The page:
The past 12 months yielded great discoveries outside the expected sources and return artists creating works from beyond their established territory. A year of finding new record labels, imprints and film distributors. Authors of choice producing some of their finest writing to-date. Connections made between some of the new Century's most enjoyable novels-to-screenplay. Directors engaged with favorite sound artists to generate previously inconceivable soundtracks to exquisite pieces of cinema. 2012 was a good one. Probably the most powerful cinema experience had in the theater this year, a odyssey spanning 15 hours, 11 decades and over 1000 films, Mark Cousin's "Story of Film", inspired a personal reexamination of the films of Satyajit Ray, Ritwik Ghatak, Jean Renoir, Chris Marker, Roberto Rossellini, Federico Fellini, Luchino Visconti, Noriaki Tsuchimoto, Shohei Imamura, Abbas Kiarostami, Douglas Sirk, Howard Hawks and even David Lynch. After a 13 year hiatus Léos Carax returned with his ode to the dream of cinema, past, present and future. "Holy Motors" proved to be neither a eulogy or swan-song, but instead a passionate, chameleonic, poetically surreal love letter to the medium and it's ongoing evolution. Curious things happened when both traditional American and Science Fiction storytelling couldn't secure studio funding; they went for a small spectrum of outside the industry financiers and/or secured the backing of a independently financed imprint. So good thing! As without these alternatives we'd not have seen P.T. Anderson's first great film (in my reckoning), "The Master" and the Tykwer/Wachowski adaptation of David Mitchell's aeons-spanning narrative puzzle, "Cloud Atlas". For all the former's Scientology skirting, it beautifully encapsulated the era and post-War America's monetary, philosophical, guru-fixation. And looked gorgeous in the few cinemas capable of screening 70mm, while doing it! The latter, which aspired to the same great heights as it fell, vacillated moment by moment between the two, striking phenomenal heights and almost instantaneously plumbing (to borrow a skater term), 'face plant' lows. It was also a year of the charged and political; Michael Glawogger presenting his Globalization Trilogy at Northwest Film Forum and his "[If you're going to make films of this nature] You can't be a f*cking crybaby." quote making my year. Jafar Panahi did the illegal and beautiful in "This Is Not A Film", as did Ai WeiWei, with the University of Washington hosting the second-only screening of his documentary work stateside. Tarkovsky's conception of The Zone haunted film essay making this year with the final installment in Keiller's Robinson trilogy, "Robinson in Ruins" as well as Grant Gee's exploration of W.G. Sebald's meditation on memory, loss and space, in "Patience (After Sebald)". Further resonances of Tarkovsky and Bergman could be both seen and felt in Andrei Zvyagintsev's "Elena" and Nuri Bilge Ceylan's most elaborate, exquisitely refined work to date, "Once Upon a Time in Anatolia".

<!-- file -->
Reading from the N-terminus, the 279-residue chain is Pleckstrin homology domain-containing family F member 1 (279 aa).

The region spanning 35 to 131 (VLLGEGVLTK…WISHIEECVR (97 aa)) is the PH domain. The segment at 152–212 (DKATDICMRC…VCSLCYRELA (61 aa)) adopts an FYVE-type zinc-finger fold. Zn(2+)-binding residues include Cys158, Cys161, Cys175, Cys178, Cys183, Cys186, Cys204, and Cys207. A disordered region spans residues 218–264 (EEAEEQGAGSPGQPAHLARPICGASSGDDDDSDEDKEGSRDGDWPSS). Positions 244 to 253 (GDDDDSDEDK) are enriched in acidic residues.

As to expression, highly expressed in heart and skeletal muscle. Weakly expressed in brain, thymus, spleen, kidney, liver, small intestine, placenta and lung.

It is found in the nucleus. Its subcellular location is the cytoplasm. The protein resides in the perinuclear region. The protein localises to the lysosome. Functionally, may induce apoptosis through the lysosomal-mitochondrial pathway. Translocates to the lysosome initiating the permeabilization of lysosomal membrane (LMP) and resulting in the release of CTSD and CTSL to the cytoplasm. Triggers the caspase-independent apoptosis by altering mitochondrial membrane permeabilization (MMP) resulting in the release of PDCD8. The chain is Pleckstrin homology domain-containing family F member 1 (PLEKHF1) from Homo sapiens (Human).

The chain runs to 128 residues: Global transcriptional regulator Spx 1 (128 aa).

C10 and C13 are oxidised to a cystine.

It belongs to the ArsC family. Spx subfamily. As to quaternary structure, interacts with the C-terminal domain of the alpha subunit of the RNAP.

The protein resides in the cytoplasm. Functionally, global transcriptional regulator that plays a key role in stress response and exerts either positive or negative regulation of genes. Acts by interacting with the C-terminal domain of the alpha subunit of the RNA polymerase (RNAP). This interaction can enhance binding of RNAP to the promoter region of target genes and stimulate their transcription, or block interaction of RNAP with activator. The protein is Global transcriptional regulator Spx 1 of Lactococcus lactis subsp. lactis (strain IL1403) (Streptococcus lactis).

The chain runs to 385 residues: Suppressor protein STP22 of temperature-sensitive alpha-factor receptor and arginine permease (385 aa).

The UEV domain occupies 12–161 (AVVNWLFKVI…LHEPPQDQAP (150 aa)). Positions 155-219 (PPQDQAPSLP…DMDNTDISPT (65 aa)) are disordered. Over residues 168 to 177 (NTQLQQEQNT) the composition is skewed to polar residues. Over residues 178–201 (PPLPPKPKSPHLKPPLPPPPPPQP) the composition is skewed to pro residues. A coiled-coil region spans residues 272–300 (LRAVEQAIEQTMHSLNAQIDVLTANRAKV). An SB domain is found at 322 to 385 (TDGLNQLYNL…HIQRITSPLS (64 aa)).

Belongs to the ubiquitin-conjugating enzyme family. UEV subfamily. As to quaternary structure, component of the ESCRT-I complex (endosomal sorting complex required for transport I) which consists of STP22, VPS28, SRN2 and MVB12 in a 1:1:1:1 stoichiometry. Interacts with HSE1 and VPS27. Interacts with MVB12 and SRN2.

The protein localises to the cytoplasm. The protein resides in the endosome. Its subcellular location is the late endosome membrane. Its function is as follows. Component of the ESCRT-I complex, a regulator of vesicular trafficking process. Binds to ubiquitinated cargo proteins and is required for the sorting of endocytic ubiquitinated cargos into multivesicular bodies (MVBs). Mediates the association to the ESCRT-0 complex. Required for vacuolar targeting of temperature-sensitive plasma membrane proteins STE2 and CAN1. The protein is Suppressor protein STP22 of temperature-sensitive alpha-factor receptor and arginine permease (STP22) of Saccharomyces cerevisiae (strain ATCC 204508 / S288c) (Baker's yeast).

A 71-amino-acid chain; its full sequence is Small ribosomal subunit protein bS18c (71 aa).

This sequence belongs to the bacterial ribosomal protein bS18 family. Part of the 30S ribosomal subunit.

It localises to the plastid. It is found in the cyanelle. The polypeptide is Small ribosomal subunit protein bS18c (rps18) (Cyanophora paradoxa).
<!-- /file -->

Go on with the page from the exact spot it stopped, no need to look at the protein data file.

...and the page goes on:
As it has for the past decade, Scarecrow Video played an invaluable role as a vector for moving pictures from around the globe, an especially considerable resource for those of us enabled by all-zone/region Blu-Ray players. This year's Seattle International Film Festival hosted a better turnout than the past couple year's selections, though still not on par with previous decades where SIFF often dominated the field by screening a majority of the year's highlights over the course of the festival. Thankfully, the SIFF Cinema and Film Center picked up much of the slack by screening quality cinema year-round (right alongside a calendar packed with postmodern Retromania and ironic jokey quote-alongs). So I'll celebrate the former... and assume the latter pays the bills? With indie cinemas closing around the nation, it was that much more important to support the local theater opportunities such as the Landmark Theatre chain, the Grand Illusion Cinema and what's proven itself to be the paramount indie screen in Seattle, Northwest Film Forum. Many of the best films seen this year, when they did come to the theater, had runs that lasted no more than a week. Others were never to to appear again outside of an initial festival screening. Again proving the wisdom of getting out there, seeing the city and prioritizing the art/music/film that we're fortunate to have in our urban cultural crossroads.